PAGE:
tv James Comey A Higher Loyalty CSPAN May 1, 2018 7:26am-8:34am EDT
>> watch landmark cases, one of the nation's top capital punishment legal scholars and professor at harvard law school and can't scheidegger of the criminal justice legal foundation. >> connect with c-span to personalize the information we get from us. go to c-span.org/reconnect. and the updated primetime schedule and upcoming live coverage. and no commentary. the booktv newsletter is an insiders look for upcoming garters and book festivals. in the weekly newsletter, the upcoming programming exploring our nation's path. visit c-span.org/connect. >> former fbi director james
comey on his book "a higher loyalty: truth, lies, and leadership" which chronicles his life and career at the fbi including his firing by donald trump. this is a little more than an hour. >> good evening and welcome. i'm the co-owner of politics and prose, on behalf of everybody here at gw, we are very glad you are here. putting on an event like this involves lots of people, to george washington university and the auditorium, we have been working here for a number of years to present large events with popularizers and very grateful to have access to such a spacious and convenient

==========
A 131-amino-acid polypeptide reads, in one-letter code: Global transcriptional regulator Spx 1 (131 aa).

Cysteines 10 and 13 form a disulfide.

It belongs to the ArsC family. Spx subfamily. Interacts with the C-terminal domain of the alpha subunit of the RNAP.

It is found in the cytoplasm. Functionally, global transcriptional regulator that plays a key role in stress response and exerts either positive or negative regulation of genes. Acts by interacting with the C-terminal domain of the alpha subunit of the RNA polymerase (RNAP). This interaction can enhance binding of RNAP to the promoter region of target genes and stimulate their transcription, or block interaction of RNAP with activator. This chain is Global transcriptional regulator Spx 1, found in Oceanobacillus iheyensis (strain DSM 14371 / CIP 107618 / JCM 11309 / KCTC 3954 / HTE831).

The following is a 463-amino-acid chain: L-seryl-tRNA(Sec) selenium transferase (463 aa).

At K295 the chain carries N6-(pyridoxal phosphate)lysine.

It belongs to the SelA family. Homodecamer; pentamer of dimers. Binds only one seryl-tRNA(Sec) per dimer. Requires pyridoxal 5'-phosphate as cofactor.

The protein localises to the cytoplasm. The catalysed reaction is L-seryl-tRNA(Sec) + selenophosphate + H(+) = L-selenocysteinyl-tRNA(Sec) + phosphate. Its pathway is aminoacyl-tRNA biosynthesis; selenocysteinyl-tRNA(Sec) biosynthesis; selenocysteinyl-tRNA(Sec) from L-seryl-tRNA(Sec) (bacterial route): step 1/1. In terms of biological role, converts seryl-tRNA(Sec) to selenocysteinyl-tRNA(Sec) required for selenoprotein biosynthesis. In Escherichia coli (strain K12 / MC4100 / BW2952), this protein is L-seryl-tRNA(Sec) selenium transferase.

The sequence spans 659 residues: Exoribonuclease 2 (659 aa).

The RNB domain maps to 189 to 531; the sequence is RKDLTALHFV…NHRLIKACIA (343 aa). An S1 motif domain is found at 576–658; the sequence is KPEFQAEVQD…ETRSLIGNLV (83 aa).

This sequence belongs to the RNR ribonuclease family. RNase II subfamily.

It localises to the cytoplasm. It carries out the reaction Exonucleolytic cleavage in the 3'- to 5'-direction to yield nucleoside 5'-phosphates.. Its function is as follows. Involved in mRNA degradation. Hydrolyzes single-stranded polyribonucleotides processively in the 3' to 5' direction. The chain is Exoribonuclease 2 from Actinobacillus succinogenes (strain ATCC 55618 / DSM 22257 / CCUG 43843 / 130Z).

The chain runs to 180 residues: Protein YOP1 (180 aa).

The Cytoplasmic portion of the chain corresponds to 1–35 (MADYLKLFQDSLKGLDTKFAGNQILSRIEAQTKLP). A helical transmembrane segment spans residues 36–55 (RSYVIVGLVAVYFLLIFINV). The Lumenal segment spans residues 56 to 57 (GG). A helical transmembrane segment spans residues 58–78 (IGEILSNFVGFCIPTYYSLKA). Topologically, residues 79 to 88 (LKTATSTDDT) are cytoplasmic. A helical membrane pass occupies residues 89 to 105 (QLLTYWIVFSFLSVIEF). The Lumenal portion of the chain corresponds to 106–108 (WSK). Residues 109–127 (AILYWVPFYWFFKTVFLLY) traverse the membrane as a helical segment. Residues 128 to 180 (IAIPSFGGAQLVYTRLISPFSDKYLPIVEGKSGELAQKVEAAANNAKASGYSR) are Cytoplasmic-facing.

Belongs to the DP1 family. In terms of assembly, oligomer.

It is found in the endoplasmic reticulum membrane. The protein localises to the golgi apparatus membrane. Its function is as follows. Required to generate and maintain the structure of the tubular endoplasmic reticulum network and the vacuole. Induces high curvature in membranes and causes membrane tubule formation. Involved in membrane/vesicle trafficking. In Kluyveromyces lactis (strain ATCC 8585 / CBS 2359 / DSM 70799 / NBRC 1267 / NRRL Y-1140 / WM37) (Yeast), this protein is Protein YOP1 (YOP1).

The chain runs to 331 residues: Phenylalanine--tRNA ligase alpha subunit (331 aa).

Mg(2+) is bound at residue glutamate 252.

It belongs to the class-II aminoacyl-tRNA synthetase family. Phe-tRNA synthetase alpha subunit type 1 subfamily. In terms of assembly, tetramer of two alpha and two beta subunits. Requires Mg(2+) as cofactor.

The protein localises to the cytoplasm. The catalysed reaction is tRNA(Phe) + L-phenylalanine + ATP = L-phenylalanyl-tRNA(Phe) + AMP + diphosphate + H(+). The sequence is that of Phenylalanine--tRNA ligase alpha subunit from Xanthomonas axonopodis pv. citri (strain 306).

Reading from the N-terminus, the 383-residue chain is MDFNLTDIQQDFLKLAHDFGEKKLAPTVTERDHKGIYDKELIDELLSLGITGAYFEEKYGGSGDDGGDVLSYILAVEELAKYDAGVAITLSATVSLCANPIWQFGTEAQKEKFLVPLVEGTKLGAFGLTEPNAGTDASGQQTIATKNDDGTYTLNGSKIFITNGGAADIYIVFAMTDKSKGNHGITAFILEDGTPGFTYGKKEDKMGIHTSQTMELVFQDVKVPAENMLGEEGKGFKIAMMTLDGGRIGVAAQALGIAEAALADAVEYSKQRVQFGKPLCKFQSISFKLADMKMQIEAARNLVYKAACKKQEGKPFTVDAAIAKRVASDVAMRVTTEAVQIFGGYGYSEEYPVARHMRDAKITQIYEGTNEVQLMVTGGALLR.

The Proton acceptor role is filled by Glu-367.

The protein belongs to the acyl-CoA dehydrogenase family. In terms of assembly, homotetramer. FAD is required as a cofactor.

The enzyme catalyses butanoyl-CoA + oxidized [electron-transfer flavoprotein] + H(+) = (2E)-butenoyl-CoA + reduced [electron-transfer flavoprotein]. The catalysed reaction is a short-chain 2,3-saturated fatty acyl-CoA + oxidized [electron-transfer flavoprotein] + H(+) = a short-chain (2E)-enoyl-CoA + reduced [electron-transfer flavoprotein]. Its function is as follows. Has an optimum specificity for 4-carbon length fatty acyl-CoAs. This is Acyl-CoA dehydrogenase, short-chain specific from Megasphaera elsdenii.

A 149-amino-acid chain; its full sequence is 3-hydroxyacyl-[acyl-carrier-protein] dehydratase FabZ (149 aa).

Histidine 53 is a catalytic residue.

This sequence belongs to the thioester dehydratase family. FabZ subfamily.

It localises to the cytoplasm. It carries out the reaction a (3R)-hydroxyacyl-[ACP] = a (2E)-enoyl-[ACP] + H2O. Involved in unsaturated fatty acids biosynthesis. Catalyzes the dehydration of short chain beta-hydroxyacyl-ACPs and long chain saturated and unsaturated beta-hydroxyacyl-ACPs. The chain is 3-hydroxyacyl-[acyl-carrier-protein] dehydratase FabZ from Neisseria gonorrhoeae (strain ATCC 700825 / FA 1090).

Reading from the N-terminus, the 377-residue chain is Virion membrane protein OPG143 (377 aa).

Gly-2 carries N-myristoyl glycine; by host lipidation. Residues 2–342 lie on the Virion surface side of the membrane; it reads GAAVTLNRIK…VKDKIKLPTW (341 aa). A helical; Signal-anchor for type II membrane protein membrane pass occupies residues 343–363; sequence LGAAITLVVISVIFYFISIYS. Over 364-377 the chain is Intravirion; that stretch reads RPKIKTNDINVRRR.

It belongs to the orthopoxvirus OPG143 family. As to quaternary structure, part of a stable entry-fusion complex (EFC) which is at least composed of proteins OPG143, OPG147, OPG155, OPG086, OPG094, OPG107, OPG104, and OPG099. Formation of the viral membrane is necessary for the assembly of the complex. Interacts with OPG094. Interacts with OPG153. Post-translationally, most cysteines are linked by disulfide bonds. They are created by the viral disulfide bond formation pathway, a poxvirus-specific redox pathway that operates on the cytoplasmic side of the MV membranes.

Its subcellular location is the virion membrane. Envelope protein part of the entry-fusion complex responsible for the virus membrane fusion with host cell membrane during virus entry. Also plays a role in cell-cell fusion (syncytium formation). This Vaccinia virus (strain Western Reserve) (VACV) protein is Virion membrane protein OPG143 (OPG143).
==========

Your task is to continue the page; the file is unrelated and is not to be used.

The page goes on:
facility at downtown dc. our appreciation, the news and analysis site, joined in sponsoring this event since the official launch last year, has become a fresh, competitive edition to washington's journalism seen covering friend -- trends, and politics on innovative platform. we are all very pleased to be presenting james comey this evening. the former fbi director has been in the news since the release a couple weeks ago of his book "a higher loyalty: truth, lies, and leadership," appearing on news programs, talkshows and stages across the country, detailed a controversial decision in the 2016 campaign that he made as the nation's top enforcement officer and subsequent interactions with donald trump who famously fired him a year ago. he recounted stories from his